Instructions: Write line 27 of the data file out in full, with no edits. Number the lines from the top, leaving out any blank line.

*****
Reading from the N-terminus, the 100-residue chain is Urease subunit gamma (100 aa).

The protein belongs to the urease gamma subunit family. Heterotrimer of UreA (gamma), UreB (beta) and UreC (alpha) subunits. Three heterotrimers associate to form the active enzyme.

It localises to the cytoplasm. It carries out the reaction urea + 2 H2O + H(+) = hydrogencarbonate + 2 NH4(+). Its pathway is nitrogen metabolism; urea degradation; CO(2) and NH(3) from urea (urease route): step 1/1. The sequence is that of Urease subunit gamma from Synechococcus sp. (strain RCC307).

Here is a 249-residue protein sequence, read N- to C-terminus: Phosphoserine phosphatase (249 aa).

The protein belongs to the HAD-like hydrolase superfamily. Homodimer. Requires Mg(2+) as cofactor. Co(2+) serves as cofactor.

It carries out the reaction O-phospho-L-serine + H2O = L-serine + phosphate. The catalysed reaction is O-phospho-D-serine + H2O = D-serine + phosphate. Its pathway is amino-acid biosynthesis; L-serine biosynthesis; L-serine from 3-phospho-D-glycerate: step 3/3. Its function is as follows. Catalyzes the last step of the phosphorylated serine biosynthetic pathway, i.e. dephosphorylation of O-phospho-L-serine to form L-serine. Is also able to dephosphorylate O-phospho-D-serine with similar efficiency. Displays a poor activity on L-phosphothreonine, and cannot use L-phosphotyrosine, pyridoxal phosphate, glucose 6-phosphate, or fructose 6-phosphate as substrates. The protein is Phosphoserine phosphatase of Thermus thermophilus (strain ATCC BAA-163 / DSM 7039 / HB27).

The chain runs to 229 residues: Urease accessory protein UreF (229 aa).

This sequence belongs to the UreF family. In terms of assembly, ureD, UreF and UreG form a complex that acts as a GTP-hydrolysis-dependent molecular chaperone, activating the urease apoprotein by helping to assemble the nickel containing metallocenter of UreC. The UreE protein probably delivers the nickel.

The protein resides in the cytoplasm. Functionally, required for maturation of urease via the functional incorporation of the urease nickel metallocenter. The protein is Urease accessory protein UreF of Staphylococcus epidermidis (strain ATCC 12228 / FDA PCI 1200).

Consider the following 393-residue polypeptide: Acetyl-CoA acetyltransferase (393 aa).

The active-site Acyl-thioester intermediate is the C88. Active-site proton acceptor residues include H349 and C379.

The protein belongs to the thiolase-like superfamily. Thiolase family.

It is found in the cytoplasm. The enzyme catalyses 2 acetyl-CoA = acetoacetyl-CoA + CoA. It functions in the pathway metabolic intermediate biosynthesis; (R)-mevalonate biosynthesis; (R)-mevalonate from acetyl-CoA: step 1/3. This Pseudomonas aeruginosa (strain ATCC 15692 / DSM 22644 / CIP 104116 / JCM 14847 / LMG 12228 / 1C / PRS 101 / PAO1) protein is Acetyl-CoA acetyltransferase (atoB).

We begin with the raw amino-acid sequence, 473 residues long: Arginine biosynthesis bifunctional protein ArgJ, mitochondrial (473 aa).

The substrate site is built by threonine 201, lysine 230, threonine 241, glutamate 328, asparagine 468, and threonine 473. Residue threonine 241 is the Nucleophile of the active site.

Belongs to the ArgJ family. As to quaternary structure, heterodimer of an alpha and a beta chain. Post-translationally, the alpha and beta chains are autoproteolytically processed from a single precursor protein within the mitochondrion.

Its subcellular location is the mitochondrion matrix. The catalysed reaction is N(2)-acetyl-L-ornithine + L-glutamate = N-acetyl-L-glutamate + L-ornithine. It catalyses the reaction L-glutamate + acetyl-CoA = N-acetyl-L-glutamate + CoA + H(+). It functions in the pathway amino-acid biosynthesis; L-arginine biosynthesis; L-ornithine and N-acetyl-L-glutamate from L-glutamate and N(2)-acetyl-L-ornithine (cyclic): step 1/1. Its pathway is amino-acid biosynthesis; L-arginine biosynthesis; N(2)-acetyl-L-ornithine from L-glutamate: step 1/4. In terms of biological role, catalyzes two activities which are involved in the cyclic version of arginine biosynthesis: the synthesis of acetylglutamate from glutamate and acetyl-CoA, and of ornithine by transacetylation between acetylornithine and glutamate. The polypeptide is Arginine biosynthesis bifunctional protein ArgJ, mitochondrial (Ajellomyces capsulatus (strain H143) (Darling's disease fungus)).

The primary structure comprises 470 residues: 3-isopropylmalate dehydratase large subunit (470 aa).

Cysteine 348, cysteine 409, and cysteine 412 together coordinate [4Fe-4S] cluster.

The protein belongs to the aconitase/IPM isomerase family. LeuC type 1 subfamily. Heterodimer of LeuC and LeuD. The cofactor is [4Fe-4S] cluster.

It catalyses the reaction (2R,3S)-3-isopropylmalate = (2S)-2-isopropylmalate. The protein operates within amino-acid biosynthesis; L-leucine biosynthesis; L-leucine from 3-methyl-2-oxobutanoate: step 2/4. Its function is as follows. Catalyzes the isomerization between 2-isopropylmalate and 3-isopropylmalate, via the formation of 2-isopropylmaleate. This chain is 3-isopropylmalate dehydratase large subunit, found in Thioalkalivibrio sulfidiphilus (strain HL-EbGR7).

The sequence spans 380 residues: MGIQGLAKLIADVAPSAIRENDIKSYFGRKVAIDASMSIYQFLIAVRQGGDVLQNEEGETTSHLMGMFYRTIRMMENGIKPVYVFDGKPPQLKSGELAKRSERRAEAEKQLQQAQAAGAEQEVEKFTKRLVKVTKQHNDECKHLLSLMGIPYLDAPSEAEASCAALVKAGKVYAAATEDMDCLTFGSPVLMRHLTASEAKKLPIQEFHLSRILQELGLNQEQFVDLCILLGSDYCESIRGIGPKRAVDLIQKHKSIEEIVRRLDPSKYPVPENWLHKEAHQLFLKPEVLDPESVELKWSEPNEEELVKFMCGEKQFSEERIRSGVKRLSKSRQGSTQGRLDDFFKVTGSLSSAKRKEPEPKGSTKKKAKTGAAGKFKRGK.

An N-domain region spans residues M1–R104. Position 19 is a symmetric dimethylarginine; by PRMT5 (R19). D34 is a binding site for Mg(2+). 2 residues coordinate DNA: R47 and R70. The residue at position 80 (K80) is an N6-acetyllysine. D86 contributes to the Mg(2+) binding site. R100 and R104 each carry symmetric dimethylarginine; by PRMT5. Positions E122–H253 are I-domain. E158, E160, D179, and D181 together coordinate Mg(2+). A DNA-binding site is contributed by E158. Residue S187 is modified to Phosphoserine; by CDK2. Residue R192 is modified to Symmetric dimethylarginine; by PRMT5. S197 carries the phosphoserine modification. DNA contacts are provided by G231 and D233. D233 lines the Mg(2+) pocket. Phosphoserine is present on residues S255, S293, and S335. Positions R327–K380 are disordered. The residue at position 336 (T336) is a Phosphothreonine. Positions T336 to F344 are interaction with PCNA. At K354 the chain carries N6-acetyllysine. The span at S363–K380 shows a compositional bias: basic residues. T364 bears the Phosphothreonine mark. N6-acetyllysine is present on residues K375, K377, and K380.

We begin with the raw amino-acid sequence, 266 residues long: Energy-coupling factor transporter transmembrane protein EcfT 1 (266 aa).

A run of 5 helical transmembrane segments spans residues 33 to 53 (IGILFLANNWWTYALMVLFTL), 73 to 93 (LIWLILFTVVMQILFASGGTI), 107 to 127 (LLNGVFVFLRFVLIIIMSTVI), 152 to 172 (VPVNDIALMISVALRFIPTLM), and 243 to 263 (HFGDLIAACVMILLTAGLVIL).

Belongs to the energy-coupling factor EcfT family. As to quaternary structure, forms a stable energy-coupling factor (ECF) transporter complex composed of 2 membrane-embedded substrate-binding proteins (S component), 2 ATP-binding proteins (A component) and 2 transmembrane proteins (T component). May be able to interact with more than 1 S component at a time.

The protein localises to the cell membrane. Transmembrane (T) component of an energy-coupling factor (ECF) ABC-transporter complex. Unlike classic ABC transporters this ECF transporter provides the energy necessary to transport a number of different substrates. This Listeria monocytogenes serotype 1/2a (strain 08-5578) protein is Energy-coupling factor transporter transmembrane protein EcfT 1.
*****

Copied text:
The protein localises to the cell membrane. Transmembrane (T) component of an energy-coupling factor (ECF) ABC-transporter complex. Unlike classic ABC transporters this ECF transporter provides the energy necessary to transport a number of different substrates. This Listeria monocytogenes serotype 1/2a (strain 08-5578) protein is Energy-coupling factor transporter transmembrane protein EcfT 1.